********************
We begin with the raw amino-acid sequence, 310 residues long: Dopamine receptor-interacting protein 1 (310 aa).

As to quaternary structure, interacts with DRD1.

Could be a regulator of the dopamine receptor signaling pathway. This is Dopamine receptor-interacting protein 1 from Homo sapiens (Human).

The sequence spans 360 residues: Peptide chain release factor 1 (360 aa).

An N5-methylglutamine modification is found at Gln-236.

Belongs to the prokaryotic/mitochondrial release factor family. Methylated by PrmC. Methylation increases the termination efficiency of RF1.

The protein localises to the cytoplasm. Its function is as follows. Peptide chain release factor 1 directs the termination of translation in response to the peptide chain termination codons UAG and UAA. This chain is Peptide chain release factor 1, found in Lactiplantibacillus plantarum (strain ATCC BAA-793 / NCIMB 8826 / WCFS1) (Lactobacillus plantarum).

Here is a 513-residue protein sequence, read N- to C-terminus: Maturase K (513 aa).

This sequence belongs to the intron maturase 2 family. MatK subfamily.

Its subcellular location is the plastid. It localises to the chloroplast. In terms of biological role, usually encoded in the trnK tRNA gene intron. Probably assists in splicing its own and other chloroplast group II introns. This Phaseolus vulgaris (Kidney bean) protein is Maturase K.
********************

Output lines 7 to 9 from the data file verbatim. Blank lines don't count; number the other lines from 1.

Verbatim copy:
The protein localises to the cytoplasm. Its function is as follows. Peptide chain release factor 1 directs the termination of translation in response to the peptide chain termination codons UAG and UAA. This chain is Peptide chain release factor 1, found in Lactiplantibacillus plantarum (strain ATCC BAA-793 / NCIMB 8826 / WCFS1) (Lactobacillus plantarum).

Here is a 513-residue protein sequence, read N- to C-terminus: Maturase K (513 aa).

This sequence belongs to the intron maturase 2 family. MatK subfamily.